Quantifying the value of CCS for the future electricity system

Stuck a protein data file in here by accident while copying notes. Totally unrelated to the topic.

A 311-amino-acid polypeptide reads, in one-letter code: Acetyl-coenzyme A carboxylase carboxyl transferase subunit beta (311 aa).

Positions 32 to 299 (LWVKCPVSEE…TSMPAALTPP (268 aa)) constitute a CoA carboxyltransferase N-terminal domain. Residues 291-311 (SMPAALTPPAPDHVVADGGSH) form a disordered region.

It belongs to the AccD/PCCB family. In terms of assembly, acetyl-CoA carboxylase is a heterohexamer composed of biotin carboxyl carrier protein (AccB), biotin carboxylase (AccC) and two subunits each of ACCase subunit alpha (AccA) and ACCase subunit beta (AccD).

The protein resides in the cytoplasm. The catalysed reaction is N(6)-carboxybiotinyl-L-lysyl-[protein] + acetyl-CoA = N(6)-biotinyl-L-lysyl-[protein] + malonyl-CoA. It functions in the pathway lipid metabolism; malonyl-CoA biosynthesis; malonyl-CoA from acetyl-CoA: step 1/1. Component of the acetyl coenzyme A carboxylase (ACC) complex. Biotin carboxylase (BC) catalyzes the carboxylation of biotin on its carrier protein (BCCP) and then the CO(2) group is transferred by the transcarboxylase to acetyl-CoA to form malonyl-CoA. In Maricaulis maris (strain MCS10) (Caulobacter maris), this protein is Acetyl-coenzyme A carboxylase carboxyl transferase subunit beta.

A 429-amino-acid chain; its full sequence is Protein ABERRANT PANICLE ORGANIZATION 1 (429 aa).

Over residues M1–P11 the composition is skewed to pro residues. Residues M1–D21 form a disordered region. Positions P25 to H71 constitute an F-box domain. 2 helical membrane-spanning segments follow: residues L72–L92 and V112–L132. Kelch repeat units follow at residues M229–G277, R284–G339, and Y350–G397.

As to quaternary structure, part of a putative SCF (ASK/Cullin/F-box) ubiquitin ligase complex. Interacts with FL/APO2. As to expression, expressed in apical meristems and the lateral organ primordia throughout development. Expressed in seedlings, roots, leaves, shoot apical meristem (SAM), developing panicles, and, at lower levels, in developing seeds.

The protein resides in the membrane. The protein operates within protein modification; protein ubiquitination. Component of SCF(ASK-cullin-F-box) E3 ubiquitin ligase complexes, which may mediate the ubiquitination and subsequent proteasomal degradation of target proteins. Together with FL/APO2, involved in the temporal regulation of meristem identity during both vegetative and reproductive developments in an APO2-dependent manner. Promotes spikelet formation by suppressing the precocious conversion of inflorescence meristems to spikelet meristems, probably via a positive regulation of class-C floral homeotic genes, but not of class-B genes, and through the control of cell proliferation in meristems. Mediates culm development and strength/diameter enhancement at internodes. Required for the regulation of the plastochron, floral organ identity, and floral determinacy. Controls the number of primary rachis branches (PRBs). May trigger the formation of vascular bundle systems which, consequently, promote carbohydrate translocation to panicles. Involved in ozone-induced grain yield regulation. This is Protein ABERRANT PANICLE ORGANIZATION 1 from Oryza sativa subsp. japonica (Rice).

Many studies have quantified the cost of Carbon Capture and Storage (CCS) power plants, but relatively few discuss or appreciate the unique value this technology provides to the electricity system. CCS is routinely identified as a key factor in least-cost transitions to a low-carbon electricity system in 2050, one with significant value by providing dispatchable and low-carbon electricity. This paper investigates production, demand and stability characteristics of the current and future electricity system. We analyse the Carbon Intensity (CI) of electricity systems composed of unabated thermal (coal and gas), abated (CCS), and wind power plants for different levels of wind availability with a view to quantifying the value to the system of different generation mixes. As a thought experiment we consider the supply side of a UK-sized electricity system and compare the effect of combining wind and CCS capacity with unabated thermal power plants. The resulting capacity mix, system cost and CI are used to highlight the importance of differentiating between intermittent and firm low-carbon power generators. We observe that, in the absence of energy storage or demand side management, the deployment of intermittent renewable capacity cannot significantly displace unabated thermal power, and consequently can achieve only moderate reductions in overall CI. A system deploying sufficient wind capacity to meet peak demand can reduce CI from 0.78 tCO2/MWh, a level according to unabated fossil power generation, to 0.38 tCO2/MWh. The deployment of CCS power plants displaces unabated thermal plants, and whilst it is more costly than unabated thermal plus wind, this system can achieve an overall CI of 0.1 tCO2/MWh. The need to evaluate CCS using a systemic perspective in order to appreciate its unique value is a core conclusion of this study.